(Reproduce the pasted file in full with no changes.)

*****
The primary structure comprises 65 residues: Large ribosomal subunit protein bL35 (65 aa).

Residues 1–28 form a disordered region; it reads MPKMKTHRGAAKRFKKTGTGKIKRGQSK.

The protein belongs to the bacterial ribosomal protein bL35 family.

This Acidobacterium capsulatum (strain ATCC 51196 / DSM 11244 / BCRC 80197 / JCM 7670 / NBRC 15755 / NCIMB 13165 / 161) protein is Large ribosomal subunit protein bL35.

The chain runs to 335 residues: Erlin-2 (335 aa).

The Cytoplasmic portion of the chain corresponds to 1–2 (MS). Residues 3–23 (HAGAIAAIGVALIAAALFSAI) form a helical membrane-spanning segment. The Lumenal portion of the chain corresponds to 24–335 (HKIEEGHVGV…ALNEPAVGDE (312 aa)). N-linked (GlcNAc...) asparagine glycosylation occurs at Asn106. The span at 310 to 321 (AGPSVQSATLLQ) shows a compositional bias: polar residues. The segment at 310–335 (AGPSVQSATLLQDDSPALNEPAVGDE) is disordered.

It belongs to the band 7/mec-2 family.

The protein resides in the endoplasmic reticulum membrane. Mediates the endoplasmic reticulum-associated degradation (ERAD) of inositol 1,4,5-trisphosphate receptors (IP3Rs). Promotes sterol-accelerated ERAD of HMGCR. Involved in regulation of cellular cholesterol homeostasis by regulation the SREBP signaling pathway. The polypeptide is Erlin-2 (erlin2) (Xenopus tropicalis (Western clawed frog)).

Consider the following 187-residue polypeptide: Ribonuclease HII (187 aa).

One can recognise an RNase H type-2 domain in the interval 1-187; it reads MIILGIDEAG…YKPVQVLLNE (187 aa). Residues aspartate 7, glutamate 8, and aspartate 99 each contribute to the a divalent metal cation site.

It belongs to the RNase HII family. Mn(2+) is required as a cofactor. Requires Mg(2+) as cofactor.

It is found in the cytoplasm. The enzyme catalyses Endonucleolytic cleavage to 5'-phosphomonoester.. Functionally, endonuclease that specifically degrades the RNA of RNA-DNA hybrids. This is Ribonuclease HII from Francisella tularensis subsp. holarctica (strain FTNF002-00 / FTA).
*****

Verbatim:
The primary structure comprises 65 residues: Large ribosomal subunit protein bL35 (65 aa).

Residues 1–28 form a disordered region; it reads MPKMKTHRGAAKRFKKTGTGKIKRGQSK.

The protein belongs to the bacterial ribosomal protein bL35 family.

This Acidobacterium capsulatum (strain ATCC 51196 / DSM 11244 / BCRC 80197 / JCM 7670 / NBRC 15755 / NCIMB 13165 / 161) protein is Large ribosomal subunit protein bL35.

The chain runs to 335 residues: Erlin-2 (335 aa).

The Cytoplasmic portion of the chain corresponds to 1–2 (MS). Residues 3–23 (HAGAIAAIGVALIAAALFSAI) form a helical membrane-spanning segment. The Lumenal portion of the chain corresponds to 24–335 (HKIEEGHVGV…ALNEPAVGDE (312 aa)). N-linked (GlcNAc...) asparagine glycosylation occurs at Asn106. The span at 310 to 321 (AGPSVQSATLLQ) shows a compositional bias: polar residues. The segment at 310–335 (AGPSVQSATLLQDDSPALNEPAVGDE) is disordered.

It belongs to the band 7/mec-2 family.

The protein resides in the endoplasmic reticulum membrane. Mediates the endoplasmic reticulum-associated degradation (ERAD) of inositol 1,4,5-trisphosphate receptors (IP3Rs). Promotes sterol-accelerated ERAD of HMGCR. Involved in regulation of cellular cholesterol homeostasis by regulation the SREBP signaling pathway. The polypeptide is Erlin-2 (erlin2) (Xenopus tropicalis (Western clawed frog)).

Consider the following 187-residue polypeptide: Ribonuclease HII (187 aa).

One can recognise an RNase H type-2 domain in the interval 1-187; it reads MIILGIDEAG…YKPVQVLLNE (187 aa). Residues aspartate 7, glutamate 8, and aspartate 99 each contribute to the a divalent metal cation site.

It belongs to the RNase HII family. Mn(2+) is required as a cofactor. Requires Mg(2+) as cofactor.

It is found in the cytoplasm. The enzyme catalyses Endonucleolytic cleavage to 5'-phosphomonoester.. Functionally, endonuclease that specifically degrades the RNA of RNA-DNA hybrids. This is Ribonuclease HII from Francisella tularensis subsp. holarctica (strain FTNF002-00 / FTA).